Remember when “Casual Fridays” and table tennis in the break room set an employer apart as a great place to work? Consider those days another casualty of the pandemic. Employees now have more options about how, where, and when they work. This labour fluidity is an opportunity and a problem for high-growth technology companies already grappling with employee retention issues driven by poor diversity and inclusion practices, toxic work cultures, and unreasonable expectations for hours, or deadlines.
High-growth tech leaders start as entrepreneurs, but they quickly need to learn to be effective and rounded people leaders, sensitive to a wide range of social and organisational factors. Two of the most obvious reasons for this right now are attracting and retaining the talent the organisation needs, to build, adapt, and following The Great Resignation. Even brilliant visionaries falter without people to carry out the organisation’s mission.
It’s time to move on from high-growth, tech talent stereotypes and accept that the talented people with the skills tech businesses need to succeed come from all sorts of backgrounds, and have a broad range of expectations and needs. There’s a lot more at stake for high-growth tech companies in the age of employee, and if the employee experience isn’t right, employees are likely to leave, especially in the current employment market, when the demand for skills—especially digital skills—is high.
Here are our top 3 employee retention tips for high-growth tech companies based on the challenges tackled in our recent whitepaper People Powered: Diversity and Talent in High-Growth Technology.
1. Measure for meaningful change
Speaking in our recent webinar on Strategic Talent Acquisition with People Analytics, Toby Culshaw, Talent Intelligence Leader, Global Ops, Amazon, says of the aggressive talent market “this isn’t something we‘re going to solve in the next quarter. This is something we’re all going to have to live with for many years.”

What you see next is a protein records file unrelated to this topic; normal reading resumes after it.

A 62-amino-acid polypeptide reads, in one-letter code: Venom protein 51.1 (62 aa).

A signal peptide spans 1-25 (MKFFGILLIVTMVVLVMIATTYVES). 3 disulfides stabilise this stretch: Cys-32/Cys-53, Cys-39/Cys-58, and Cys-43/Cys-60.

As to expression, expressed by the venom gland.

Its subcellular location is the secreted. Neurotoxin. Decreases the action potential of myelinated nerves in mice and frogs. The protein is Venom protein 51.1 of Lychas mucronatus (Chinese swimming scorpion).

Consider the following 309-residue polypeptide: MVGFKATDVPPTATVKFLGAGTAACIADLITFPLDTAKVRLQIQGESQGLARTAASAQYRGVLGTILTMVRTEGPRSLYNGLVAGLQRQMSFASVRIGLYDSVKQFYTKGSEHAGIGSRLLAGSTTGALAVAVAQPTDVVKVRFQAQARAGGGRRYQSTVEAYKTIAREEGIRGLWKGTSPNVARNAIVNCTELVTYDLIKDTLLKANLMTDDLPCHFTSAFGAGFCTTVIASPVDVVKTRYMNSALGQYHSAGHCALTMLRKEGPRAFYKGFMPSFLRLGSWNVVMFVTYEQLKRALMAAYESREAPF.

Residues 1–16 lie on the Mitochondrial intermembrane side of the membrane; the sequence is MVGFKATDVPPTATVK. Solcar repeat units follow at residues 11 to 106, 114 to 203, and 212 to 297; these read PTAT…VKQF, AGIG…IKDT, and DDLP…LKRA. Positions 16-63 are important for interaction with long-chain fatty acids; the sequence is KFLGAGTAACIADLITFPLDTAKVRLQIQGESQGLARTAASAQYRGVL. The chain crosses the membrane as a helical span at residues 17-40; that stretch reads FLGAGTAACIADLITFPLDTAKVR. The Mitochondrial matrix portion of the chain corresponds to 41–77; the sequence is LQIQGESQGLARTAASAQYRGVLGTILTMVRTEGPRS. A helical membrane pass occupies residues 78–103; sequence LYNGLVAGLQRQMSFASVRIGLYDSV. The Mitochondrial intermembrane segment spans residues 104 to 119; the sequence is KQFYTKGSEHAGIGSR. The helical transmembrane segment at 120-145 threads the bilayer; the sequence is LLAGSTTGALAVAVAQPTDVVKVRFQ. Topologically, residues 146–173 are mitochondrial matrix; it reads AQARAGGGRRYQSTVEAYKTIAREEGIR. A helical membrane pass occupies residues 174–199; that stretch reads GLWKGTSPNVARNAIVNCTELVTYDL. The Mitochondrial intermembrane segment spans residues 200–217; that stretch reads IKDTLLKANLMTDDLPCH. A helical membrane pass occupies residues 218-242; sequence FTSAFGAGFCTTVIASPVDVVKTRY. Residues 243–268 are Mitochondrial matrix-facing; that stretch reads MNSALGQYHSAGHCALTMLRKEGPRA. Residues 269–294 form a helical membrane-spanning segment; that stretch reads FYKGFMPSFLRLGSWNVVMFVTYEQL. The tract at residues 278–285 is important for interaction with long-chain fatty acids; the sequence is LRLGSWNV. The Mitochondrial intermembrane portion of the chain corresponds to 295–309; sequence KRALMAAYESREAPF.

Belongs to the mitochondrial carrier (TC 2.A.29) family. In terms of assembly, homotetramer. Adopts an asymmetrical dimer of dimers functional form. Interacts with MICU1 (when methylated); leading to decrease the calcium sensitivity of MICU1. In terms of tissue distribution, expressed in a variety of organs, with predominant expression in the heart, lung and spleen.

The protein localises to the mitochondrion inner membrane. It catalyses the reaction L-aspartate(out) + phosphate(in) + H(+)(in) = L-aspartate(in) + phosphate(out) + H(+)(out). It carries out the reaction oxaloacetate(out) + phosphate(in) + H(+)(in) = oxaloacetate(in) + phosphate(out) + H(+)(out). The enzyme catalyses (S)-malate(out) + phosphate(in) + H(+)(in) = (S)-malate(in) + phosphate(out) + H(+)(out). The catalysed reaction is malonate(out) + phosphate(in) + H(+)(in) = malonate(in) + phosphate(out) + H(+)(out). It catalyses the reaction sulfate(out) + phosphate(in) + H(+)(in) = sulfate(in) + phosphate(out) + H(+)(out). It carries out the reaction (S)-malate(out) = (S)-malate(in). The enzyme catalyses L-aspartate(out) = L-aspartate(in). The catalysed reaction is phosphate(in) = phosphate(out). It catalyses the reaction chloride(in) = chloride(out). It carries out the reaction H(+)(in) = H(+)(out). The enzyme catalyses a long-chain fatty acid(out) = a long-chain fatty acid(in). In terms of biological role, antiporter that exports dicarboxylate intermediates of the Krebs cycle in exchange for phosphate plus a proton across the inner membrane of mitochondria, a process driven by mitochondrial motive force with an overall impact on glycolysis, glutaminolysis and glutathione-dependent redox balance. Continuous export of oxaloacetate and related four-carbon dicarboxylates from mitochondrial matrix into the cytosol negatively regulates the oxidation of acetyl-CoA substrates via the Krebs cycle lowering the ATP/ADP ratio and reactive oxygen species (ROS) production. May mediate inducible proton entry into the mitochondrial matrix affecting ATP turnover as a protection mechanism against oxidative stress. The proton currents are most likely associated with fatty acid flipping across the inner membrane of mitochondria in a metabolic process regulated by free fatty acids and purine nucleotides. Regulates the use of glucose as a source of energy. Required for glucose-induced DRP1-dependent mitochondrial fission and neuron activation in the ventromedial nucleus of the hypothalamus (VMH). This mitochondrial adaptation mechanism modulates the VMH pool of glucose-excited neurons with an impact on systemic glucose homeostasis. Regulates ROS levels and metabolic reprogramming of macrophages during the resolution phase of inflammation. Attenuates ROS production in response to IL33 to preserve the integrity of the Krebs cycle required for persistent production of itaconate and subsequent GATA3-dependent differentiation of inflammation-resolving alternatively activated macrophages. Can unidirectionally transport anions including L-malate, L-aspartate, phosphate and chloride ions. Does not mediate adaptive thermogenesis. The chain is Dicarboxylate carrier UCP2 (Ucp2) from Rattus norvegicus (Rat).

When it comes to seeing where you are as a business, hard data is better than a full-length mirror with good lighting. Capturing data around tenure, employee retention, time to promotion among specific age groups, gender, and ethnic groups, for example, will help paint a true picture of what it’s like to work at your organisation, and why people leave. If you ask managers, leaders, and HR teams at the organisation what kind of issues employees face, they might guess and say things are fine, because without true metrics, they’re relying on hunches. Data is the honest friend who will lay it to you straight.
Once managers, leaders, and HR teams have the real picture through people data, HR won’t have to invest resources fixing things that aren’t broken and can target actions around specific teams, skills, and individuals to stop key talent leaving the organisation. This will help avoid further resignation waves and take the pressure off the talent acquisition teams who may feel like they are trying to fill a leaking bucket.
2. Focus on ‘moments that matter’
Did you lose a star programmer by not giving her a raise? Did your best developer quit when you passed him over for promotion? Workforce analytics can help leaders identify those ‘moments that matter’ within careers, where decisions about progression, reward, and promotion loom large in peoples’ lives. Identifying those people, and those moments, helps managers and others be more effective and influential when trying to retain the people your organisation most lacks.
The right analytics can also help root out harmful decision making that has seeped into legacy HR processes—whether through intentional cultural nepotism, or time-poor managers rushing into unintentionally harmful decisions. For example, increasing representation is meaningless without addressing the issue of equal pay. Our own data, for instance, suggests the pay gap between some underrepresented ethnic groups and white employees could take more than 25 years to close.